The EU-funded project "Sustainable Consumption Research Exchanges" (SCORE!) consists of around 200 experts in the field of sustainable innovation and sustainable consumption. The SCORE! philosophy is that innovation in SCP policy can be achieved only if experts that understand business development, (sustainable) solution design, consumer behaviour and system innovation policy work together in shaping it. Sustainable technology design can be effective only if business can profitably make the products and consumers are attracted to them. To understand how this might effectively happen, the expertise of systems thinkers must be added to the mix. The publication in 2008 of System Innovation for Sustainability 1 was the first result of a unique positive confrontation between experts from all four communities. It examined what SCP is and what it could be, provided a state-of-the-art review on the governance of change in SCP policy and looked at the strengths and weaknesses of current approaches. System Innovation for Sustainability 3 is the second of three books of case studies covering respectively the three key consumption areas of mobility, food and agriculture, and energy use and housing – responsible for 70% of the life-cycle environmental impacts of Western societies – with the aim of stimulating, fostering or forcing change to SCP theory in practice. The availability of healthy food for all is a basic human need. Yet, primarily due to higher food prices, the overall number of undernourished people in the world increased from 923 million in 2007 to 963 million in 2008 – the vast majority of whom live in developing countries. Experts estimate that close to half of the human impact on the environment is directly or indirectly related to food production and consumption. Food production, distribution, consumption and disposal are important in terms of land and resource use, pollution and emissions, biodiversity and landscape design. Also of key importance are health issues and issues surrounding the satisfaction of citizens' basic needs: more than 200 million adults in the European Union are overweight or even obese due to unhealthy diets and too little exercise. Sustainability issues are now clearly on the agenda for food producers and market actors, politicians and regulators, as well as being increasingly important in the decisions consumers make about food. A large number and variety of efforts to stimulate sustainability have been instigated and numerous studies, research programmes and publications have addressed such issues. Agri-food issues have also been prominent in the evolving definition of what sustainability means. This book focuses largely on providing answers to the question of how food production and consumption systems can stay within the limits of the carrying capacity of our natural environment. But it also considers the challenges of food security and nutrition in the context of sustainability and a growing world population. The book first analyses the state of the art in sustainable agriculture and food production in Europe. Eleven case studies follow, examining issues such as food policy, greening mainstream agricultural systems, organic farming, farmers' markets, sustainable food networks, eco-labelling, consumer behaviour, slow food and fair trade. Finally, a concluding chapter summarises what has been learned by the 60-plus experts active in the SCORE! food project. In brief: bottom-up and top-down processes have to be linked, industrialised nations must reduce their meat consumption, and agriculture should become a multifunctional sustainable system not only producing food but also delivering other services such as energy and material production, CO2 storage and recreation – which would have the added benefit of improving farmers' socioeconomic situations. The System Innovation for Sustainability series is the fruit of the first major international research network on SCP and will set the standard in this field for some years to come. It will be required reading for all involved in the policy debate on sustainable production and consumption from government, business, academia and NGOs for designers, scientists, businesses and system innovators.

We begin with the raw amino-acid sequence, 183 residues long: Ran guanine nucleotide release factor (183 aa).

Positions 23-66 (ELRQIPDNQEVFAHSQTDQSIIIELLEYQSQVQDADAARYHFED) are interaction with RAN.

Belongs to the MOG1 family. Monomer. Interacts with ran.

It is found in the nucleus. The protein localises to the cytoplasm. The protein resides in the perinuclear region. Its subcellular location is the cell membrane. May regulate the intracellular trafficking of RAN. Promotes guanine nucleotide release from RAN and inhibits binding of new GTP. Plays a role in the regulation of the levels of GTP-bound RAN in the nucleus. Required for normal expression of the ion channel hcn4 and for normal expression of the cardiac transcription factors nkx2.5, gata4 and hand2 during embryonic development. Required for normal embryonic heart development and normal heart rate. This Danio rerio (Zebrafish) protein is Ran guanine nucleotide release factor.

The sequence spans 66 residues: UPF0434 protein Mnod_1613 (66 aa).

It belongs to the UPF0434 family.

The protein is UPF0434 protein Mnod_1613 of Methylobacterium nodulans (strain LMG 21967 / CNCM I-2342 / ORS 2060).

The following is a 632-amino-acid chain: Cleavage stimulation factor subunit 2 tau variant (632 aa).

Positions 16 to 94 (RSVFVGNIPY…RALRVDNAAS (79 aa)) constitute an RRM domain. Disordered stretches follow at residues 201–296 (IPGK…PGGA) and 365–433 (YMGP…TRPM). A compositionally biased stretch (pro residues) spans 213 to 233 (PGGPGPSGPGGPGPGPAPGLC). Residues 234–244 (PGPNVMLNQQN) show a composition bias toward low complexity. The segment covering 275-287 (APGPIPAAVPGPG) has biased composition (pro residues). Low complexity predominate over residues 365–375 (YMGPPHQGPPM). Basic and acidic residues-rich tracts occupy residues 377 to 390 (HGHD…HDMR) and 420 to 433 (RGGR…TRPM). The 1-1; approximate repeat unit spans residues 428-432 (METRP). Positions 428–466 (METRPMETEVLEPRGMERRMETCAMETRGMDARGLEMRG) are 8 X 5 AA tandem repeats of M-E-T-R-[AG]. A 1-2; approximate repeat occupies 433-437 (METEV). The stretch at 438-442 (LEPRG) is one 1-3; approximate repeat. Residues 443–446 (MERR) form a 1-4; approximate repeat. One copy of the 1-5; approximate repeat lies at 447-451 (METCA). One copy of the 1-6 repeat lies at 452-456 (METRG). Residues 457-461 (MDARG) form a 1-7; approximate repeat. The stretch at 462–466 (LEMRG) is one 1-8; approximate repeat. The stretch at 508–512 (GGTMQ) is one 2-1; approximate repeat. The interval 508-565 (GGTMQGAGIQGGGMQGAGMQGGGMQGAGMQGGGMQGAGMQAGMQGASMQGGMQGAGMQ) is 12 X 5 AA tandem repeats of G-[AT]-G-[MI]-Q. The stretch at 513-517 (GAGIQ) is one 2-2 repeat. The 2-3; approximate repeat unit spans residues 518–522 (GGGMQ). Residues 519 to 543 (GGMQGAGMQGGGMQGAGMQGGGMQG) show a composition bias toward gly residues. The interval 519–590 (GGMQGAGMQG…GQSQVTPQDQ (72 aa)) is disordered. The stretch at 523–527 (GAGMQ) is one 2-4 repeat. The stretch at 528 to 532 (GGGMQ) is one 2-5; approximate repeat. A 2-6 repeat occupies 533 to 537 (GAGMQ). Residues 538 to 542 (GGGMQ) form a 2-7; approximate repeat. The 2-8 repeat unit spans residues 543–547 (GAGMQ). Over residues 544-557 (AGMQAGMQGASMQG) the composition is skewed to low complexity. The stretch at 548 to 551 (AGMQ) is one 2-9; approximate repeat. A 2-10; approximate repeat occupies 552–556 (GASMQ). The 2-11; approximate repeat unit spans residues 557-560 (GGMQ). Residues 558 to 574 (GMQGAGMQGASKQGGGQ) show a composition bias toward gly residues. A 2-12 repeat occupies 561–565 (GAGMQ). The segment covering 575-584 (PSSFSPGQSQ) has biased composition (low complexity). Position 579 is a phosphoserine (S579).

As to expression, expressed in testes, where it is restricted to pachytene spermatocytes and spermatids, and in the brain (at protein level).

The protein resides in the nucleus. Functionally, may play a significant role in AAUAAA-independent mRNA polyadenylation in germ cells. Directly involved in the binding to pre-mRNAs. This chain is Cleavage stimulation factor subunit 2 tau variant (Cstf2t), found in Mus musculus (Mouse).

1. IntroductionUrsula Tischner, econcept, Germany, Eivind Stø and Unni Kjærnes, SIFO, Norway, and Arnold Tukker, TNO Built Environment and Geosciences, The Netherlands; Norwegian University of Science and Technology (NTNU)2. Sustainable consumption and production in the agriculture and food domainUrsula Tischner, econcept, Germany and Unni Kjærnes, The National Institute for Consumer Research (SIFO), Norway3. Facilitating a more sustainable food and farming sector in the UK*Paul Dewick and Chris Foster, Manchester Institute of Innovation Research, UK and Steve Webster, Delta-innovation Ltd, UK4. Self-sufficiency or localisation? Sustainability and ambiguity in Britain's food policyTim Cooper, Nottingham Trent University, UK5. Transition towards sustainable consumption and production? The case of organic food in DenmarkMichael Søgaard Jørgensen, DTU Management Engineering, Technical University of Denmark6. Socioeconomic aspects of farmers' markets in Sweden Helen Nilsson and Oksana Mont, International Institute for Industrial Environmental Economics, Lund, Sweden 7. Open Garden: a local organic producer–consumer network in Hungary, going through various levels of system innovation Edina Vadovics, Central European University, Department of Environmental Sciences and Policy, and GreenDependent Sustainable Solutions Association; Matthew Hayes, Institute for Environmental Management, Szent István University and Nyitott Kert Alapitvány 8. Slow Food: counteracting fast food and fast living Ingrid Kjørstad, National Institute for Consumer Research (SIFO) 9. Sambazon: creating environmental and social value through marketing the açai berry; sustainable agro-forestry practices in the Brazilian Amazon Burcu Tunçer and Patrick Schroeder, UNEP/Wuppertal Institute Centre for Sustainable Consumption and Production (CSCP), Wuppertal, Germany 10. Fairtrade Max Havelaar Norway: the Norwegian labelling organisation for fair trade Ingri Osmundsvåg, National Institute for Consumer Research (SIFO), Norway 11. Verified sustainable agriculture: a practical experience and a significant contribution to sustainable consumption and production Chris Wille and Joke Aerts, Rainforest Alliance Bernward Geier, Colabora 12. Life events as turning points for sustainable nutrition Martina Schäfer and Adina Herde, Technische Universität Berlin, Germany and Cordula Kropp, University of Applied Sciences, Germany 13. Sustainable consumption and production (SCP) of food: overall conclusions on SCP in the food and agriculture domain Ursula Tischner, econcept, Agency for Sustainable Design, Germany, Eivind Stø, National Institute for Consumer Research (SIFO), Norway and Arnold Tukker, TNO Built Environment and Geosciences, The Netherlands; Norwegian University of Science and Technology